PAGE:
Madam Chair, one of the things we identified in the audit that Transport Canada was in fact doing quite well was overseeing defects and recalls. That whole area of consumer protection and when a vehicle isn't living up to standards, I think they were managing well.
Again, we identified that the department didn't have access to some information from the manufacturers, so there are some things they should be able to get more information about, but they were doing a good job on the recall and defects side of things.
Going back in terms of the issue of the U.S. and the regulations, obviously there is an interest in trying to keep those regulations as close as possible, but I think all of that just needs to be well defined and designed within the regulatory framework in Canada. You know, how much of an influence is there going to be in the U.S?
Again, the types of issues we raised, the fact that they were waiting for the U.S., I think are symptoms that resulted in the bigger problem, which was that it was taking Canada 10 years to put a regulation in place. When you have a system that takes10 years to put a regulation in place, that's the indicator that the department needs to be working on. They need to figure out, “Well, if we want to be able to react more quickly, how do we do that in terms of also being able to stay in line with the U.S?”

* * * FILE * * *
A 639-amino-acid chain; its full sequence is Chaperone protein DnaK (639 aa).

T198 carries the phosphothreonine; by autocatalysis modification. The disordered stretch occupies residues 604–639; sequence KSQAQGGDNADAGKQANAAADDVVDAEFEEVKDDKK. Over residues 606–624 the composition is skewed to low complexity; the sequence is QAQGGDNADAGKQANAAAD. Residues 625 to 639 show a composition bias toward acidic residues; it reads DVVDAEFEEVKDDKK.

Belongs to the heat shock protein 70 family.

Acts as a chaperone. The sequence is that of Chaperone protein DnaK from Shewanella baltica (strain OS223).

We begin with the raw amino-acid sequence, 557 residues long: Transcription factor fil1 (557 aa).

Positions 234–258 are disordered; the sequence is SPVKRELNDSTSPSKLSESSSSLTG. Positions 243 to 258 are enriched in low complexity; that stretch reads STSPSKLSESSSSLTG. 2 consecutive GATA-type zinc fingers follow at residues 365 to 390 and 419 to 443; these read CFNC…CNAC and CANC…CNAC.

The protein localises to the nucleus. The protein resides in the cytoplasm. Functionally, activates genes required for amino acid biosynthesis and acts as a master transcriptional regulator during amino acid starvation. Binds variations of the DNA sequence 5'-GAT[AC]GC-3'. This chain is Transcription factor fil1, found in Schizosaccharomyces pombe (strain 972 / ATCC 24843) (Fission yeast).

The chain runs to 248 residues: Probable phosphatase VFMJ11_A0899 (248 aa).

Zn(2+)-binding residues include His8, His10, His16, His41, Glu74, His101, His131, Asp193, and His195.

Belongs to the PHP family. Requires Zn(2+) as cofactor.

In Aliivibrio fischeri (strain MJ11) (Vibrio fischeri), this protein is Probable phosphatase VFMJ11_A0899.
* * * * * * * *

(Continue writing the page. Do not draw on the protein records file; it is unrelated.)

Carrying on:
The issue isn't so much whether they should or shouldn't be trying to stay aligned with the U.S. The issue is more how that is taken into account in the whole regulatory system. Is that the primary goal? If so, let's state it, and let's figure out then how Canadian regulations are set afterwards.
I think it's more about having clarity around that issue then saying they should or shouldn't be doing it.